This extra work thickens the muscles of the heart, and it can also harden or damage artery walls. As a result, less oxygen makes its way to the body’s organs, and the heart becomes damaged over time due to its increased workload.
How stress relates to sleep, heart health
Stress is another factor that can contribute to heart disease.
In the current study, the researchers defined a stressful job as one that places high demands on the employee without giving them much control over what they have to do and achieve each day.
They also noted that most of the people with sleep issues had problems staying asleep, while others had trouble falling asleep.
“Maintaining sleep is the most common problem in people with stressful jobs,” says Prof. Ladwig. “They wake up at 4 o’clock in the morning to go to the toilet and come back to bed ruminating about how to deal with work issues.”
Hypertension on its own is a major risk factor for heart disease, but pairing it with both insomnia and work-related stress compounds the potential problems.
Prof. Ladwig says that it would be a good idea for employers to offer stress management and sleep treatment in the workplace, while doctors should discuss sleep and job stress with people who have hypertension and may have a higher risk of issues with their cardiovascular health.
The effects of going more than 24 hours without sleep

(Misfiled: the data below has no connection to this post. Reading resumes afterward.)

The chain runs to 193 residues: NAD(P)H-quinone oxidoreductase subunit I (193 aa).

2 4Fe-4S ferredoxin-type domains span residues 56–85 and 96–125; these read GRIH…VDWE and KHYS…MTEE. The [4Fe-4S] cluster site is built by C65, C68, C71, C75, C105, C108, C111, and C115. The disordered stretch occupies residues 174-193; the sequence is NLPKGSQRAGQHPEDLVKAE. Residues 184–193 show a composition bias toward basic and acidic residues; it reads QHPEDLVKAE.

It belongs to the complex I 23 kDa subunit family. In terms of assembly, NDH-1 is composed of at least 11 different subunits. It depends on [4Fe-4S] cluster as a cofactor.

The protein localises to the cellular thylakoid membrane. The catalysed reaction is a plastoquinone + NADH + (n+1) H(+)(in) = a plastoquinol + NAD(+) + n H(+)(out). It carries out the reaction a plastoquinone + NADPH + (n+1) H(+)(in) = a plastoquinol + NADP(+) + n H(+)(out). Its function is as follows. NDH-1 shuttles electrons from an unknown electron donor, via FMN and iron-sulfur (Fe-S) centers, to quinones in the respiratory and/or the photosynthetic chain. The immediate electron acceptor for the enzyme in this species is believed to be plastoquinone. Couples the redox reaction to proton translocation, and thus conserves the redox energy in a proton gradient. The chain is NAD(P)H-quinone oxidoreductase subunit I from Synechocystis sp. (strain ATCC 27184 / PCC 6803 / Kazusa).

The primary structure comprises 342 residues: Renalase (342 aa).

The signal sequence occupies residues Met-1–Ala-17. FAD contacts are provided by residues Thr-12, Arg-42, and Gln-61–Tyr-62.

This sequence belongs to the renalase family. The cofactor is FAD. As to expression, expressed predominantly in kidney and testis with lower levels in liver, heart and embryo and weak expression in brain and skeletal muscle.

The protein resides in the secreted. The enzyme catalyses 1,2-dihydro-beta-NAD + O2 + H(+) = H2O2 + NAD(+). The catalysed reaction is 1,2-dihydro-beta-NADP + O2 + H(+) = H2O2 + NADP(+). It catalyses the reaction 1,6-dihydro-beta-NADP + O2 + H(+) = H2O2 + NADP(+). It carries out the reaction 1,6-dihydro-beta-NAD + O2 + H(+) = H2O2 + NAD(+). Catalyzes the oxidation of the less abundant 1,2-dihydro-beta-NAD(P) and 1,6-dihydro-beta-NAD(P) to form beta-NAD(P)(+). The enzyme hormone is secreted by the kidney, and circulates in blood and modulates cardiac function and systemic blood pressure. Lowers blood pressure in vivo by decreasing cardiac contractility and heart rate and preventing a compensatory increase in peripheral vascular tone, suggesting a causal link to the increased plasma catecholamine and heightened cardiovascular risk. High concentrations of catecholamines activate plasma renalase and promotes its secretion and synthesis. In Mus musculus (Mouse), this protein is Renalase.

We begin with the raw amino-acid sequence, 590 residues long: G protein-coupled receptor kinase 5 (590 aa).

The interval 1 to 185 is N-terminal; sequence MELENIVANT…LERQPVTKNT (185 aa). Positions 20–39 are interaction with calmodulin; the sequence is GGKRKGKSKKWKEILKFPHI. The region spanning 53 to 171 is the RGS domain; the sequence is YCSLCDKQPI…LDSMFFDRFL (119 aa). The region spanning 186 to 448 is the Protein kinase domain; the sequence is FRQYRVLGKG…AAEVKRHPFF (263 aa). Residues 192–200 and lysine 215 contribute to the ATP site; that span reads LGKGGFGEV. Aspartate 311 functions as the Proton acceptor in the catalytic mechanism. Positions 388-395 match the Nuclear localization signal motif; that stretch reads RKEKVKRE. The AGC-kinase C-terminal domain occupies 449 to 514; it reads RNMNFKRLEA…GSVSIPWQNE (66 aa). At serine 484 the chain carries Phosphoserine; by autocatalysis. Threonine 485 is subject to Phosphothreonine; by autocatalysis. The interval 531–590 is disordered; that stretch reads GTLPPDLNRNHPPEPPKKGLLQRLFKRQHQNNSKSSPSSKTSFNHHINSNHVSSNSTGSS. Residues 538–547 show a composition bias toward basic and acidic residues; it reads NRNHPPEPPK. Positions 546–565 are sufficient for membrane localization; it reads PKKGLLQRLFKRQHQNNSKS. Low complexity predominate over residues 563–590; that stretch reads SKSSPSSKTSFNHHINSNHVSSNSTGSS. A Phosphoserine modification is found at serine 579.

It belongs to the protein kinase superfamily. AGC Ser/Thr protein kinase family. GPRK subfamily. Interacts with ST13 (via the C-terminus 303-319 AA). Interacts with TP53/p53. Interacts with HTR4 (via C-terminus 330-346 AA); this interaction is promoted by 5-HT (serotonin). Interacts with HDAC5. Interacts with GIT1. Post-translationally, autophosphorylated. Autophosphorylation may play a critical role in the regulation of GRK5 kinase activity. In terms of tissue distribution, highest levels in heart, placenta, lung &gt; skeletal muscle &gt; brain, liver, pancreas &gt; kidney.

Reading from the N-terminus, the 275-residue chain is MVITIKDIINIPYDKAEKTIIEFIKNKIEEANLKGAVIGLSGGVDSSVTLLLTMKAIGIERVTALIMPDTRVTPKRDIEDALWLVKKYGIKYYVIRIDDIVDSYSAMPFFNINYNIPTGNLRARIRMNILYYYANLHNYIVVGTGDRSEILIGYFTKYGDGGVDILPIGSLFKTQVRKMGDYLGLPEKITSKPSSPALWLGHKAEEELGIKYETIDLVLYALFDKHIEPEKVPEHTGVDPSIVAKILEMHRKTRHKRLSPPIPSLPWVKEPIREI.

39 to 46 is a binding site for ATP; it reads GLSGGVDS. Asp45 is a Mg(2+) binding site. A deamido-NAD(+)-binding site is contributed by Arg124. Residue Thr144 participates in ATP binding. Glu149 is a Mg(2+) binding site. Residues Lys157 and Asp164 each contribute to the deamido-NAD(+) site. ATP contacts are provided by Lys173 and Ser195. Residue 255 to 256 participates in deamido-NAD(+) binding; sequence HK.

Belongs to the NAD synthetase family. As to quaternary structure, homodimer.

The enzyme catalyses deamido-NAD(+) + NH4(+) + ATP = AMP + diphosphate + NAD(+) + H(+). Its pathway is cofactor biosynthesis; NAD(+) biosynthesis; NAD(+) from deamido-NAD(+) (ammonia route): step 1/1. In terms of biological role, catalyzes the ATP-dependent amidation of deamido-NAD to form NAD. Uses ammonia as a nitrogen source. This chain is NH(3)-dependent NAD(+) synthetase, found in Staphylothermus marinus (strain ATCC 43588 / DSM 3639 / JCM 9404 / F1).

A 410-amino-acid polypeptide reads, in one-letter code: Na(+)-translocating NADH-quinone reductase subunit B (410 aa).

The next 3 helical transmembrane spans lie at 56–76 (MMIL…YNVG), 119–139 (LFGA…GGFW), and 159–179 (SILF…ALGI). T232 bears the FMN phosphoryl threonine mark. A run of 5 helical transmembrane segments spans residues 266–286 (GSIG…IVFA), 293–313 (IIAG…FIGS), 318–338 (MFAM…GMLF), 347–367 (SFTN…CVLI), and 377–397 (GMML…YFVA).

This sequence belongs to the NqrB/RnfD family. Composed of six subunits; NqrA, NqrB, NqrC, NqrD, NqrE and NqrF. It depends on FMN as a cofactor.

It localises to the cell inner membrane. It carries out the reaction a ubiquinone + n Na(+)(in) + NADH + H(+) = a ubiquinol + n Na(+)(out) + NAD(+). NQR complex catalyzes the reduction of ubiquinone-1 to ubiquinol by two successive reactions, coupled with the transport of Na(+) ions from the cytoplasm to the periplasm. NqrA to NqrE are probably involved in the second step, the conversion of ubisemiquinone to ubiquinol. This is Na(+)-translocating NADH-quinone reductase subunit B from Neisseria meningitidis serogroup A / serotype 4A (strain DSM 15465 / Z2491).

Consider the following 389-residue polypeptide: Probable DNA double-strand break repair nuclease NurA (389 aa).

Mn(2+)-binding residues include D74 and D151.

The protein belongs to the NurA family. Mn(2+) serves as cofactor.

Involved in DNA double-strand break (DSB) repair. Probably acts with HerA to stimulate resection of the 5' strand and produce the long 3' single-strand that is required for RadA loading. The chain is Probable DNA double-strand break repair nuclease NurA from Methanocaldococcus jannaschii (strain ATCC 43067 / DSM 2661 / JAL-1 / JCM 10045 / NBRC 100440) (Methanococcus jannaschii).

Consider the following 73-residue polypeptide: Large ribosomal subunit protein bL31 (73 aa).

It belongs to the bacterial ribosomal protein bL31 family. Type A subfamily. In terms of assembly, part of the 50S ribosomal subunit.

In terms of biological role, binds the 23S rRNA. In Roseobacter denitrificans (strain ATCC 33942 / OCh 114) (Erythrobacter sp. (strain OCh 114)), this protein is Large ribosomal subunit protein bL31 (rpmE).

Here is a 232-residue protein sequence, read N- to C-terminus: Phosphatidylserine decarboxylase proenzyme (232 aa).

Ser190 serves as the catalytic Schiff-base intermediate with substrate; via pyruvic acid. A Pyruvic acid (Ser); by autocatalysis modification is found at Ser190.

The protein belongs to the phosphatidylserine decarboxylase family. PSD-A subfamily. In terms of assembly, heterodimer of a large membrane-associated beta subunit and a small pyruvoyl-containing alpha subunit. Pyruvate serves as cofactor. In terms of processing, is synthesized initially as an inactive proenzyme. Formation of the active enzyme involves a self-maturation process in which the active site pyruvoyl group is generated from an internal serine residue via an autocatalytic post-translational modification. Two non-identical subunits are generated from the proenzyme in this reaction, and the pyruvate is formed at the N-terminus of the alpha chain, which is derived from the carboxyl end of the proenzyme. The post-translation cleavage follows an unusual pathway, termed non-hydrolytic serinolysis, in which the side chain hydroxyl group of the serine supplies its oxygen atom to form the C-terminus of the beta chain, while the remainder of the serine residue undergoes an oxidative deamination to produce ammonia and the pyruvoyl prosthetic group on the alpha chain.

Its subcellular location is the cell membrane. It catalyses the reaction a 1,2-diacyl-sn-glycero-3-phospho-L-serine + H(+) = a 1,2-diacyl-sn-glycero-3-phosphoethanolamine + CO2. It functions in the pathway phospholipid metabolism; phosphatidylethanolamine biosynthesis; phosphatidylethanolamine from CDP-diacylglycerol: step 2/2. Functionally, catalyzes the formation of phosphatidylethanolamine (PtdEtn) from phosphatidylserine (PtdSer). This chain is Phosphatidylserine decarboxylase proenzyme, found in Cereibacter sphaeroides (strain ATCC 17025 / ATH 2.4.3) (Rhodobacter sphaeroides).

It is not clear how long a person can go without sleep, but in a famous 1964 experiment, a person managed to stay awake for 264 hours. Sleep deprivation can negatively affect energy levels, mood, and cognitive functioning. In the long term, it can increase a person’s risk of several chronic conditions. Learn more here.
Fifteen natural ways to lower your blood pressure
High blood pressure can damage the heart. It is common, affecting one in three people in the U.S. and 1 billion people worldwide. We describe why stress, sodium, and sugar can raise blood pressure and why berries, dark chocolate, and certain supplements may help to lower it. Learn about these factors and more here.
What’s to know about sleep deprivation?
Learn about sleep deprivation and the surprising effects it can have on your body and health. Our hormones, artery health, and how much fat we store are some aspects that can be badly affected if we get less than the amount of sleep we need to feel fully awake and alert. We examine the problems and what to do.
How to tell if stress is affecting your sleep
Stress can adversely affect physical and mental health. One common result of stress is an inability to sleep. Insufficient sleep can increase the risk of a range of health conditions. Reducing stress through exercise and medication can improve quality of sleep. Learn more about the link between stress and sleep here.
How do you check your own blood pressure?
It is common to have your blood pressure checked at the doctor’s office, but there are many cases where it is important to monitor it at home. It is easy to check blood pressure with an automated machine, but it can also be done manually at home. Learn how to check your own blood pressure and what the results mean.
Recommended related news
Source Article from https://www.medicalnewstoday.com/articles/325099.php